Thomson Road–Air Line Railroad Bridge

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Thomson Road–Air Line Railroad Bridge
Thomson Road-Air Line Railroad Bridge.jpg
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Location Thomson Rd. over abandoned RR right-of-way, Howard Township, Michigan
Coordinates 41°52′53″N86°11′41″W / 41.88139°N 86.19472°W / 41.88139; -86.19472 Coordinates: 41°52′53″N86°11′41″W / 41.88139°N 86.19472°W / 41.88139; -86.19472
Area less than one acre
Built 1919 (1919)
Architectural style concrete T-beam
MPS Highway Bridges of Michigan MPS
NRHP reference # 99001612 [1]
Added to NRHP December 22, 1999

The Thomson Road–Air Line Railroad Bridge, also known as just the Thomson Road Bridge, is a bridge located on Thomson Road over the abandoned Michigan Air Line Railroad right-of-way in Howard Township, Michigan. It was listed on the National Register of Historic Places in 1999. [1] It is one of the oldest examples of a concrete T-beam bridge in Michigan, and has a rare brick deck.

The Michigan Air Line Railroad was a planned railroad across southern Michigan, connecting the Canada Southern Railway to Chicago, Illinois. Only part of the line was built, and it was split between the Michigan Central Railroad and the Grand Trunk Railway.

Howard Township, Michigan Township in Michigan, United States

Howard Township is a civil township of Cass County in the U.S. state of Michigan. The population was 6,207 at the 2010 census.

National Register of Historic Places federal list of historic sites in the United States

The National Register of Historic Places (NRHP) is the United States federal government's official list of districts, sites, buildings, structures, and objects deemed worthy of preservation for their historical significance. A property listed in the National Register, or located within a National Register Historic District, may qualify for tax incentives derived from the total value of expenses incurred preserving the property.

Contents

History

The main line of the Michigan Central Railroad, located about .5 miles (0.80 km) west of this site, was constructed through Cass County in 1848. [2] Just after the Civil War, a new rail line known as the Michigan Air Line Railroad was constructed, linking Jackson with the Michigan Central line at Niles; two years later, the route was controlled by the Michigan Central. In 1919, a cutoff was constructed through Howard Township, linking the main Michigan Central line to the Airline. This bridge was constructed at the same time, probably from a design developed by the railroad company.

Michigan Central Railroad transport company

The Michigan Central Railroad was originally incorporated in 1846 to establish rail service between Detroit, Michigan and St. Joseph, Michigan. The railroad later operated in the states of Michigan, Indiana, and Illinois in the United States, and the province of Ontario in Canada. After about 1867 the railroad was controlled by the New York Central Railroad, which later became part of Penn Central and then Conrail. After the 1998 Conrail breakup Norfolk Southern Railway now owns much of the former Michigan Central trackage.

American Civil War Civil war in the United States from 1861 to 1865

The American Civil War was a war fought in the United States from 1861 to 1865, between the North and the South. The Civil War is the most studied and written about episode in U.S. history. Primarily as a result of the long-standing controversy over the enslavement of black people, war broke out in April 1861 when secessionist forces attacked Fort Sumter in South Carolina shortly after Abraham Lincoln had been inaugurated as the President of the United States. The loyalists of the Union in the North proclaimed support for the Constitution. They faced secessionists of the Confederate States in the South, who advocated for states' rights to uphold slavery.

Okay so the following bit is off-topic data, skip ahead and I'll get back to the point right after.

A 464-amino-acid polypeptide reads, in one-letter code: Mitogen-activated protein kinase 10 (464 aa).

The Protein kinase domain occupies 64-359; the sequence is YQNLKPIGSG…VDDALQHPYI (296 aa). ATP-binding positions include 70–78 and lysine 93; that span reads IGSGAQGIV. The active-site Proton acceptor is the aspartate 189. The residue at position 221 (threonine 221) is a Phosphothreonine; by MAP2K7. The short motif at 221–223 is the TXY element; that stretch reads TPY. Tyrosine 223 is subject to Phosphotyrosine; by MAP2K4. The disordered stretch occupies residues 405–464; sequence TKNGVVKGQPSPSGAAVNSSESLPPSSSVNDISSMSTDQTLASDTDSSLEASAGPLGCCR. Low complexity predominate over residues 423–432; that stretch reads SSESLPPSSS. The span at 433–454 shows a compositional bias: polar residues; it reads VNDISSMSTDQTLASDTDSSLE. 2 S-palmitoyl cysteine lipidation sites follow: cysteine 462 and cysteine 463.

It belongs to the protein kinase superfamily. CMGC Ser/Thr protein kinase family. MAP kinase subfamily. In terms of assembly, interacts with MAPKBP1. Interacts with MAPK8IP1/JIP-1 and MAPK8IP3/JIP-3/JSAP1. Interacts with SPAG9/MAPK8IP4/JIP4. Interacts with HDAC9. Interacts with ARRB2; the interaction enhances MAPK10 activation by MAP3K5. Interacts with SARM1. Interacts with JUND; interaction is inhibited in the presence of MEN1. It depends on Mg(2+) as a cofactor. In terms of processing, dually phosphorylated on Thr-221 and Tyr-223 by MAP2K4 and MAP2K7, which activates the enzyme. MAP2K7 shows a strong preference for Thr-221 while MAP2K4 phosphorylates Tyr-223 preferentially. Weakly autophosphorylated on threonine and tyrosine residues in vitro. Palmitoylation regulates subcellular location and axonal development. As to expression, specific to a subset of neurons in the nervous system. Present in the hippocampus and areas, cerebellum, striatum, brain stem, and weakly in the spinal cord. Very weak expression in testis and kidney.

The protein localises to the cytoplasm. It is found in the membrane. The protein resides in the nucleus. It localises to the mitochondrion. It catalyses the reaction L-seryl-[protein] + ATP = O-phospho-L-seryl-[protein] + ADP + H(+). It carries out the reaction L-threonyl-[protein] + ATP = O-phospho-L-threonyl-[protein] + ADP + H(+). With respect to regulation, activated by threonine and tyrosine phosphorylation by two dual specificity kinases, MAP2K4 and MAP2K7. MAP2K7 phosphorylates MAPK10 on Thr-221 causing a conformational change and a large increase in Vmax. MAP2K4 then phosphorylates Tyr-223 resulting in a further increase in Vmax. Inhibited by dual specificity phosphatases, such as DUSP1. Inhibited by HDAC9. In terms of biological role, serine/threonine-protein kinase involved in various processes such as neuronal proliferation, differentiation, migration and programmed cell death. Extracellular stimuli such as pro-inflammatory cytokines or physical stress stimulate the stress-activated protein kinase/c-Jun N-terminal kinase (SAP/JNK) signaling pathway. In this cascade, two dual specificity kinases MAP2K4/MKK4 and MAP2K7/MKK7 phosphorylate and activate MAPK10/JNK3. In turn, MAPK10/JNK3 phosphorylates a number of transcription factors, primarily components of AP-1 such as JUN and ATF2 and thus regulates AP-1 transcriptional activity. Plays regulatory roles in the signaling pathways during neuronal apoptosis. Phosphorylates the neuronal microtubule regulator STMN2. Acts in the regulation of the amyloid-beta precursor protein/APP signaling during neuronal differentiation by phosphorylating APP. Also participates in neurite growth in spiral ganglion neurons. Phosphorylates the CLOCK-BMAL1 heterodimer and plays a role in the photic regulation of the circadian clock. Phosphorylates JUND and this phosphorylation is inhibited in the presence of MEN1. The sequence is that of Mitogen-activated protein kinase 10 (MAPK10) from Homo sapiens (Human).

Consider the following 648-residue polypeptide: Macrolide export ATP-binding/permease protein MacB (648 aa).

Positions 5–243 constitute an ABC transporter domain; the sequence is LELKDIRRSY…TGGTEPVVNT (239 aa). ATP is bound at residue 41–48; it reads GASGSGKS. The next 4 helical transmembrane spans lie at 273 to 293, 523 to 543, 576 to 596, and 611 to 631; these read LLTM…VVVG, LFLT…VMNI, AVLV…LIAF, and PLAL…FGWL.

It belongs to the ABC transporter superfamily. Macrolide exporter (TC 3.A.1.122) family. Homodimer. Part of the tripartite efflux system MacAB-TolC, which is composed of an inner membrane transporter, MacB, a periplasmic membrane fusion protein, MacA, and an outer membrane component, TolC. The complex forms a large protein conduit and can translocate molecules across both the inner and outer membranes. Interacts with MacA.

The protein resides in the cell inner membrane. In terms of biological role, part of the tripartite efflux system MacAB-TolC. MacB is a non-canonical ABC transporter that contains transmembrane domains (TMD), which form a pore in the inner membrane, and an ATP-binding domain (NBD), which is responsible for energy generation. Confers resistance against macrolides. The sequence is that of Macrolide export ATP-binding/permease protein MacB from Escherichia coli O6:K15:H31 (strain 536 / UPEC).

Jackson, Michigan City in Michigan, United States

Jackson is a city in the south central area of the U.S. state of Michigan, about 40 miles (64 km) west of Ann Arbor and 35 miles (56 km) south of Lansing. It is the county seat of Jackson County. As of the 2010 census, the city population was 33,534, down from 36,316 at the 2000 census. Served by Interstate 94, it is the principal city of the Jackson Metropolitan Statistical Area, which includes Jackson County and has a population of 160,248.

The railroad beneath the bridge has been abandoned for many years and is overgrown. [2]

Description

The Thomson Road–Air Line Railroad Bridge is one of the oldest examples of a concrete T-beam bridge in Michigan, and the only historically significant bridge of the type having multiple spans. [2] The entire bridge is 169 feet (52 m) long and just over 20 feet (6.1 m) in width, with five spans of 35 feet (11 m) in length. The length of the structure is due to the wide right-of-way beneath, which was used as a railroad switchyard known as the "Hump." The bridge has an unusual brick deck, [3] which has a slight arch. [2] The original bridge railings are metal pipe panels strung between concrete posts. The bridge has maintained an excellent integrity.

T-beam

A T-beam, used in construction, is a load-bearing structure of reinforced concrete, wood or metal, with a t-shaped cross section. The top of the t-shaped cross section serves as a flange or compression member in resisting compressive stresses. The web of the beam below the compression flange serves to resist shear stress and to provide greater separation for the coupled forces of bending.

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References

  1. 1 2 National Park Service (2010-07-09). "National Register Information System". National Register of Historic Places . National Park Service.
  2. 1 2 3 4 "Thompson Road/Air Line Railroad Bridge". Michigan State Housing Development Authority: Historic Sites Online. Retrieved December 29, 2013.
  3. "Thomson Road Bridge". HistoricBridges.org.